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Duke Nukem 3D: 20th Anniversary World Tour (Switch) Review

Duke Nukem 3D: 20th Anniversary World Tour

In a month which has given us our first real glimpse into the forthcoming console generation and a generation-defining title in The Last of Us Part II, you’d be forgiven for missing the Duke Nukem 3D: 20th Anniversary World Tour port on the Nintendo Switch.

But that doesn’t mean that it should be overlooked!

Originally released in 2016 for PC, PS4, and Xbox One, the game is a remaster of the 1996 game Duke Nukem 3D. It includes a complete collection of content from Duke Nukem 3D: Atomic Edition whilst adding new levels, enemies, a weapon, and more bonus content like developer commentary.

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A force to be reckoned with

The all-new fifth episode, titled Alien World Order, was designed by the 1996 version’s original level designers, which gives it authenticity. Jon St John also returns, having re-recorded many of Duke’s infamous one-liners.

It speaks to the level of care that’s been put into the remaster. This is a project of passion, which should delight fans of the series. You can play online, with up to eight players able to participate in the full campaign co-operatively. And for all the care that’s been poured into the game, the Duke treats his enemies with disdain.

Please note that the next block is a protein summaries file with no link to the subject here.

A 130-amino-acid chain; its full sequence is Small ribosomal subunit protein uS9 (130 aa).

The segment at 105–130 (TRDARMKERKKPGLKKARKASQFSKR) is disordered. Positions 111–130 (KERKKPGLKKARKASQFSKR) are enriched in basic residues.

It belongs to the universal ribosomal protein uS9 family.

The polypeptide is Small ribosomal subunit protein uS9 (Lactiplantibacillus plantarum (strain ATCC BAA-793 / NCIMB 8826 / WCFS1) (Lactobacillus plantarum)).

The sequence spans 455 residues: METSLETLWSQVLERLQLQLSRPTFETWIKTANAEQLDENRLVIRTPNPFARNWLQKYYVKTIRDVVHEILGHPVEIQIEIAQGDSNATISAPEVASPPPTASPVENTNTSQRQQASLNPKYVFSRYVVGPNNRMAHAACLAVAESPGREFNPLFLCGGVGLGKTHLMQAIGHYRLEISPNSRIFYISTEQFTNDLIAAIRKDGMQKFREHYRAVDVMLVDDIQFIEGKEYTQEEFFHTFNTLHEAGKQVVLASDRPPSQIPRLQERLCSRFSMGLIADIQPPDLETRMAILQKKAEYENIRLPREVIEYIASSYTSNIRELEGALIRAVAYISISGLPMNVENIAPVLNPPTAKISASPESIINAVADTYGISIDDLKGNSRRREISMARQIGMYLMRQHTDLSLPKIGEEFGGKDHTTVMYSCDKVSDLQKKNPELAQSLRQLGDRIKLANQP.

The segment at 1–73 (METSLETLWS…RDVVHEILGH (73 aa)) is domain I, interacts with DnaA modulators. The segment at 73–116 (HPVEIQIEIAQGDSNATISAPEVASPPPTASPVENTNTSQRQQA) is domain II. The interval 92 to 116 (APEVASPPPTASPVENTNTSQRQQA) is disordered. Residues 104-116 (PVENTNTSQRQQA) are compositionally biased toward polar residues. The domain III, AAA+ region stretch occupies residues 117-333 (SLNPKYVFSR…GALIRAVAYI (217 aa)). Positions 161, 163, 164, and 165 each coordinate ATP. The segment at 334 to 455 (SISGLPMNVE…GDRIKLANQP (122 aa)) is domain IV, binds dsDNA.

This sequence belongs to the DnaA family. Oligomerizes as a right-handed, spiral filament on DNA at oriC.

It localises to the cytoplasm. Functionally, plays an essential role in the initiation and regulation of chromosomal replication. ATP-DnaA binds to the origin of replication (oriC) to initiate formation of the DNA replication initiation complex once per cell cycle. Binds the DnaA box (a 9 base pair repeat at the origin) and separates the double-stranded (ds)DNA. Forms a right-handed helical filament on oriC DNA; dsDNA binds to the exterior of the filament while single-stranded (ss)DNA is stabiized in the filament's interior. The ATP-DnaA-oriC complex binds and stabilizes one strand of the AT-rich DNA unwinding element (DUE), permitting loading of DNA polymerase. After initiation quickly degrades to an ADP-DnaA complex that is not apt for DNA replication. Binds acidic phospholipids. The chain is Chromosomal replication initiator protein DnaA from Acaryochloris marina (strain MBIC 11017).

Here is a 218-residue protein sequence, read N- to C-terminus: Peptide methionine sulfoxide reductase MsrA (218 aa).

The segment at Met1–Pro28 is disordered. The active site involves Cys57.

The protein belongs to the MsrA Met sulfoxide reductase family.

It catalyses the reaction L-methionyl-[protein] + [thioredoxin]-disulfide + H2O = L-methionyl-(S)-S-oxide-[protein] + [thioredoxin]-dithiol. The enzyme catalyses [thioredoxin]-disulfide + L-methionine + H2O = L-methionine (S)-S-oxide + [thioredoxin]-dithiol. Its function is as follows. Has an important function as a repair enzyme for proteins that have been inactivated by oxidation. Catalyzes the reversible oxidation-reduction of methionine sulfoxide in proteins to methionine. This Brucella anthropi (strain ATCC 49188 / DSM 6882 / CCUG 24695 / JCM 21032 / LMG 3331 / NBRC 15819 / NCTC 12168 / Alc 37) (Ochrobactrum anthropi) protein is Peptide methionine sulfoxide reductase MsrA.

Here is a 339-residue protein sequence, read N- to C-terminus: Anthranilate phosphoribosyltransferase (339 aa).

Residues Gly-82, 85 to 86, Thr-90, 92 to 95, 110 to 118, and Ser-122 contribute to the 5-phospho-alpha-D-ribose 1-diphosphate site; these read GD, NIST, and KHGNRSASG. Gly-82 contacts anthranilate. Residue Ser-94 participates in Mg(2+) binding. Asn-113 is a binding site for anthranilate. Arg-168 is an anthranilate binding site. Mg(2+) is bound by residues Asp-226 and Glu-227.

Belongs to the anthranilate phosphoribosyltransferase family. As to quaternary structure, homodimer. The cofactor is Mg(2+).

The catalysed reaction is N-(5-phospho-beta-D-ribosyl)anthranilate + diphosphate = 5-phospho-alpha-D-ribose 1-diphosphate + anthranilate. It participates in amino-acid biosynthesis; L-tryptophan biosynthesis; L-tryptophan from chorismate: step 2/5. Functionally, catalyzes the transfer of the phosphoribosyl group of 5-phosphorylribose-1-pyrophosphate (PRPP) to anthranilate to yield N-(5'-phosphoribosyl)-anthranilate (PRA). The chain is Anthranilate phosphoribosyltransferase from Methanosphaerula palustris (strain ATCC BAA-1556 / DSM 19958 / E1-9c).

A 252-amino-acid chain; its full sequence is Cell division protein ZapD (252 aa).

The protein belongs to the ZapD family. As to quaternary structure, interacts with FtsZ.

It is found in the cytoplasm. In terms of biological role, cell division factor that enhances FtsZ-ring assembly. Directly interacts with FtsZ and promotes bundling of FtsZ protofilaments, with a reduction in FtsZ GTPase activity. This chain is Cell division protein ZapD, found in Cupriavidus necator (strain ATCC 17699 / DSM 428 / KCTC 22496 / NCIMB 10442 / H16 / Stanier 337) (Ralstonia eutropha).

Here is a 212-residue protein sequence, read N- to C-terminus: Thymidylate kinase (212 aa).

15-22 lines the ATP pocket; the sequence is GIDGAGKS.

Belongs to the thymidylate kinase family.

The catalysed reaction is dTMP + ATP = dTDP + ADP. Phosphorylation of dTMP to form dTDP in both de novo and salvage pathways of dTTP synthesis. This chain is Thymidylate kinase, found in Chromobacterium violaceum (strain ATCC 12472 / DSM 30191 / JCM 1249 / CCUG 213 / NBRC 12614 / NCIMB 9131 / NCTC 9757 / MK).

The game feels fantastic to play, with fluid movement and functional shooting mechanics. The addition of gyro aiming is a welcome one, granting granular precision in tense shootouts. Even then, if you’re not finding it useful, it can be disabled.

The addition of a rewind feature is particularly generous. If you die, you can rewind through the level, moment to moment, deciding where to respawn. It’s a forgiving mechanic that alleviates some of the pressure, allowing you to enjoy the experience more. That said, it doesn’t detract from the intensity of a fight. Instead, it adds an extra tactical layer to the combat.

Frankenstein’s misogynist monster

So, as we stand on the next-gen precipice, is there room for Duke Nukem? It’s an interesting dichotomy. Video game protagonists are now three dimensional in character, as well as graphically. However, the Duke has a ways to go in the former.

If the franchise was to resurface once more for a new entry, they need only look to Mad Max: Fury Road for inspiration in how to complicate action hero masculinity that was pieced together with ’80s male power fantasy tropes like Frankenstein’s misogynist monster. There’s nothing wrong with liking beer, smoking, and women, but the Duke has aged poorly – so much so that it is verging on poorly-written satire.


Duke Nukem 3D: 20th Anniversary World Tour earns my respect with fluid combat and intricate level design. It’s a fantastic port and a timely reminder of the industry’s past. It showcases the foundations which have propped up the industry for decades, how far we’ve traveled since the post-80s action hero games, and which of the design principles remain useful today.

Game Freaks 365 received a free review copy.